The Appeals Chamber today reduced the sentence for the commander of the Sarajevo-Romanija Corps from 33 to 29 years in prison, quashing his convictions for the shelling incidents that occurred in August 1995, when he was undergoing medical treatment in Belgrade
The Appeals Chamber of the Tribunal, with Judge Pocar presiding, today partially granted the appeal filed by General Dragomir Milosevic, reducing his sentence from 33 to 29 years.
In the first-instance judgment in December 2007, the former commander of the VRS Sarajevo-Romanija Corps was found guilty of an artillery and sniper campaign in Sarajevo from August 1994 until November 1995.
The Appeals Chamber rejected all grounds of appeal submitted by Milosevic, who claimed that the residential areas and trams in Sarajevo were not civilian targets, and that the victims or artillery and sniper attacks didn’t have the civilian status. In the first-instance judgment, Milosevic was found guilty of planning and ordering artillery and sniper attacks; as the judges concluded, those attacks ‘could only have occurred if he ordered them’. Finding that it is ‘unclear what evidence the Trial Chamber relied on’, the Appeals Chamber reversed the part of the judgment where General Milosevic is convicted, on the basis of individual responsibility, for the planning and ordering of sniper fire and artillery attacks, and found him guilty of those crimes on the basis of command responsibility, for failing to prevent or punish those who committed the crimes.
The accused Milosevic, as Judge Pocar said, ‘did more than merely tolerate the crimes as a commander. In maintaining and intensifying the campaign directed at the civilian population in Sarajevo, he provided additional encouragement to his subordinates to commit the crimes against the civilians’.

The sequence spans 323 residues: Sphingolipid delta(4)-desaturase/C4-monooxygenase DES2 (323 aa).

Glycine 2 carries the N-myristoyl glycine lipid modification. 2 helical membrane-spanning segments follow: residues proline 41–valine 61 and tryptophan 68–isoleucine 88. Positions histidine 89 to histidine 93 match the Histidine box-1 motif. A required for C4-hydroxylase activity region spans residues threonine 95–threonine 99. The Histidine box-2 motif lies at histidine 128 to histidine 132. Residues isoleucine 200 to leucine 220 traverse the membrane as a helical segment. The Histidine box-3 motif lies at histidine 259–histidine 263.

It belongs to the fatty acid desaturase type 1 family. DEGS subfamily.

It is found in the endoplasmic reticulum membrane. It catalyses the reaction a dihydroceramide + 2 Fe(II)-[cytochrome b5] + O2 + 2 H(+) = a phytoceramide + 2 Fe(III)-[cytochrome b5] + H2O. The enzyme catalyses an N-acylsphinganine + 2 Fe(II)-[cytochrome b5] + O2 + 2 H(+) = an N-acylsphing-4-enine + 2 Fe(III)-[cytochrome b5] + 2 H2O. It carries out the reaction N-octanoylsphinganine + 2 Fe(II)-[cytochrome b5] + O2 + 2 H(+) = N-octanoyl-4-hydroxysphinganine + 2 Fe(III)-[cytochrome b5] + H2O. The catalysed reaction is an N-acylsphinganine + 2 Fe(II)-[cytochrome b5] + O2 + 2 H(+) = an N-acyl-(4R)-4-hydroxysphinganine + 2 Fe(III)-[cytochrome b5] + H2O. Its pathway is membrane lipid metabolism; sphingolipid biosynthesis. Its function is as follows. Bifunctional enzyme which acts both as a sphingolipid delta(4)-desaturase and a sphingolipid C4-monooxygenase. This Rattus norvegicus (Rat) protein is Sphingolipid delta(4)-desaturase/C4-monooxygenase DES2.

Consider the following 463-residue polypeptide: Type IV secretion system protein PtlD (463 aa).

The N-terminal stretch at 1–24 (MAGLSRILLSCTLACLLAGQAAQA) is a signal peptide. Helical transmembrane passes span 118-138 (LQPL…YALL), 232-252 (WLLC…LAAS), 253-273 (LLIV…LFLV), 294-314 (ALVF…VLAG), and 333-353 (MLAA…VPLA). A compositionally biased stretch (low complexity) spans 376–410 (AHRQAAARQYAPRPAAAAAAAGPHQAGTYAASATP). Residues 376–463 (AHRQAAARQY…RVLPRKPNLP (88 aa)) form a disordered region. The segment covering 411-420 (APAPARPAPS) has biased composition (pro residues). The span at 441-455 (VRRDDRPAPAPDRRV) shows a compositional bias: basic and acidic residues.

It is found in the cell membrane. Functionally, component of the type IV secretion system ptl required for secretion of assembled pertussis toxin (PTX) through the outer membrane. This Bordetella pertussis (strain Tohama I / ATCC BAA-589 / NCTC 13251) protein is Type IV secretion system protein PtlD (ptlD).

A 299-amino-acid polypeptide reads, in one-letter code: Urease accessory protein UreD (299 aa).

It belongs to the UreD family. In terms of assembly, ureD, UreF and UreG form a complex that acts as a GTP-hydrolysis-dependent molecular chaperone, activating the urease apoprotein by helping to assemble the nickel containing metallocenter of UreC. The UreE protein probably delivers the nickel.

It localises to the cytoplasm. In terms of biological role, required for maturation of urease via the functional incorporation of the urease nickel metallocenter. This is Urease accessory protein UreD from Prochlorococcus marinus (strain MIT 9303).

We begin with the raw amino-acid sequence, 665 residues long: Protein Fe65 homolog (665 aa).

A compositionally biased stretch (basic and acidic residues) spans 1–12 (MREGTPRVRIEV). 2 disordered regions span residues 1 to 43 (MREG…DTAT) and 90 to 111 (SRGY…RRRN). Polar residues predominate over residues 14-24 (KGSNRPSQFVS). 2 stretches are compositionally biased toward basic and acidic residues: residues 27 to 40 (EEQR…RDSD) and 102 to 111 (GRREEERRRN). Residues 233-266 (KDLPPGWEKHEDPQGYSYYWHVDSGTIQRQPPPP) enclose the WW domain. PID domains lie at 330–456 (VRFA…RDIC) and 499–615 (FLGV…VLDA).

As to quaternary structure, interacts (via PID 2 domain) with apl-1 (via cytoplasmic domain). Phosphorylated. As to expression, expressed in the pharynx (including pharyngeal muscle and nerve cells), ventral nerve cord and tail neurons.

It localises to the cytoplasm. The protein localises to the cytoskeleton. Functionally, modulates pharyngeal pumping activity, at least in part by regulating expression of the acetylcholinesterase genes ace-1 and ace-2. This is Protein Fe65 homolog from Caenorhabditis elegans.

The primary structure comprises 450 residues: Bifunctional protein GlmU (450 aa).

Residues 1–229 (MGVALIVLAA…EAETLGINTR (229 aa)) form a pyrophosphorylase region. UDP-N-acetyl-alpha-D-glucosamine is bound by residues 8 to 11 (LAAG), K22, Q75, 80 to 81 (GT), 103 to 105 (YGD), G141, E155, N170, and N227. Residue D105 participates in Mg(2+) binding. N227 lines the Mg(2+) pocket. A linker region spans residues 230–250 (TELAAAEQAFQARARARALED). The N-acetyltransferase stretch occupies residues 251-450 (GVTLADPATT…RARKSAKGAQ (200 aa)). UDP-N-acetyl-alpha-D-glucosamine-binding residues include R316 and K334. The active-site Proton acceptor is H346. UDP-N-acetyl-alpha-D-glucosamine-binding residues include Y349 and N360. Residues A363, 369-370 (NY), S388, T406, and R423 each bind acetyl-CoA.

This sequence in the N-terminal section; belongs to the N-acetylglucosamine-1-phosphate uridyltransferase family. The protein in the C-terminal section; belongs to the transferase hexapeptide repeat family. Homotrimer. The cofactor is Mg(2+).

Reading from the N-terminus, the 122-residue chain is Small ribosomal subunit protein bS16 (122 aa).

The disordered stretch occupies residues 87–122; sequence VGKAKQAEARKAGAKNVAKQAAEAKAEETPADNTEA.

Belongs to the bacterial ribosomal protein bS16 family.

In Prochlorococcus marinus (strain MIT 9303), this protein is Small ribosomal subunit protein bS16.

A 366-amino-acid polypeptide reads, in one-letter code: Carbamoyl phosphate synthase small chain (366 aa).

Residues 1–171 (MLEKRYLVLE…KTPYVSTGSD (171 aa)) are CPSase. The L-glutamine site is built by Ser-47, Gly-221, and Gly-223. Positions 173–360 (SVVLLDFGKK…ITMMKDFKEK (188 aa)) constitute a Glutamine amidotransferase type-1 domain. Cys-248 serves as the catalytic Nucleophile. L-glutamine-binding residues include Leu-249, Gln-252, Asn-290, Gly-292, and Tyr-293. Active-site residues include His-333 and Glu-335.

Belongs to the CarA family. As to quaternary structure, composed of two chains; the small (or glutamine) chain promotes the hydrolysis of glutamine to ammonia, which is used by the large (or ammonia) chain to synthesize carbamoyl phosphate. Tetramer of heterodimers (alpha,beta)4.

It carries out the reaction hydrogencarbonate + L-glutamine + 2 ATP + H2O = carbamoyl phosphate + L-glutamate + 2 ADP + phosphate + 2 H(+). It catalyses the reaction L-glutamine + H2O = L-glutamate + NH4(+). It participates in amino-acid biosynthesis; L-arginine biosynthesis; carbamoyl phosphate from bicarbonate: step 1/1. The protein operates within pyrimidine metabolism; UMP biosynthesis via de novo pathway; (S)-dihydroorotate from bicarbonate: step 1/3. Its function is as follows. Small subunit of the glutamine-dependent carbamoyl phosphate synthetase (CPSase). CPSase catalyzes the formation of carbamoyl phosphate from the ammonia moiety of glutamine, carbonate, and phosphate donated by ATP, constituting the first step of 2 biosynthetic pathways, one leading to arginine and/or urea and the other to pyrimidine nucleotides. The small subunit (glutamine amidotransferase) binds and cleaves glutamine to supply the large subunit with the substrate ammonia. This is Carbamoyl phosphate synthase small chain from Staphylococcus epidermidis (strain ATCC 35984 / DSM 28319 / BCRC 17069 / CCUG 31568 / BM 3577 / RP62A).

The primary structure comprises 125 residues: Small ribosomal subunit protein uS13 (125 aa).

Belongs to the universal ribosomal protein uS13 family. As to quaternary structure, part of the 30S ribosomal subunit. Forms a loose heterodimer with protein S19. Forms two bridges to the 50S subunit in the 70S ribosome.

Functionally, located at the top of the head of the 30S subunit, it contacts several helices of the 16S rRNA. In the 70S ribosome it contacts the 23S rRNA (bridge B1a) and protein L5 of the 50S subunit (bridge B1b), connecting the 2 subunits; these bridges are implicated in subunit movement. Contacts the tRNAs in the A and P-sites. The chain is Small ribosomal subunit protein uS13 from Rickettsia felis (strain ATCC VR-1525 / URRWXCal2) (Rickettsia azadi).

Although the Appeals Chamber concluded that the switch from one type of responsibility to the other - from individual to command - does not call for any adjustments in the sentence, it decided to commute it because it quashed the convictions for some of the incidents. Between 6 August and 10 September 1995 the accused was in Belgrade, undergoing medical treatment; the Appeals Chamber concluded that he was not responsible for the incidents that occurred in that period, when Chief of Staff Cedomir Sladoja replaced him as the commander. Quashing the conviction for the shelling of the Bitas building on 22 August and the Markale market on 28 August 1995, the Appeals Chamber noted in its judgment that ‘the Trial Chamber’s relevant findings remain undisturbed on appeal’; the Trial Chamber found in its judgment that the Sarajevo-Romanija Corps were responsible for both incidents.
Apart from the two incidents that occurred in his absence, Milosevic was acquitted of the shelling at the Bascarsija flea market on 22 December 1994; the conclusion that the shells were fired from the SRK positions was based on the evidence of just one witness. Although the Appeals Chamber believes that the shells were ‘most probably’ fired from those positions, it concluded that the charge was not proven beyond reasonable doubt.
In its appeal, the prosecution asked for General Milosevic to be sentenced to life, just as his predecessor at the post of the SRK commander, General Stanislav Galic. The Appeals Chamber dismissed the appeal, finding that the prosecution failed to show that the Trial Chamber had manifestly erred in imposing the sentence, within the limits of judicial discretion.
The time Dragomir Milosevic, 68, has spent in detention will be credited against his sentence. He has been in the UN Detention Units since 3 December 2004, when he surrendered voluntarily. He has about 15 years to serve before he reaches the two thirds mark, when he may hope for early release.